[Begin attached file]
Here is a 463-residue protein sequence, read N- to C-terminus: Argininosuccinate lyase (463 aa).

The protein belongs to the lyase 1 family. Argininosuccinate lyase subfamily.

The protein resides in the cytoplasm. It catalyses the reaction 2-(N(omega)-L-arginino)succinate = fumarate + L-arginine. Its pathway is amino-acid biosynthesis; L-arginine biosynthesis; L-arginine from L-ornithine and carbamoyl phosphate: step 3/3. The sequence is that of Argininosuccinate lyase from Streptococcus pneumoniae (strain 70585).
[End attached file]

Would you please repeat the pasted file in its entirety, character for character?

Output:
Here is a 463-residue protein sequence, read N- to C-terminus: Argininosuccinate lyase (463 aa).

The protein belongs to the lyase 1 family. Argininosuccinate lyase subfamily.

The protein resides in the cytoplasm. It catalyses the reaction 2-(N(omega)-L-arginino)succinate = fumarate + L-arginine. Its pathway is amino-acid biosynthesis; L-arginine biosynthesis; L-arginine from L-ornithine and carbamoyl phosphate: step 3/3. The sequence is that of Argininosuccinate lyase from Streptococcus pneumoniae (strain 70585).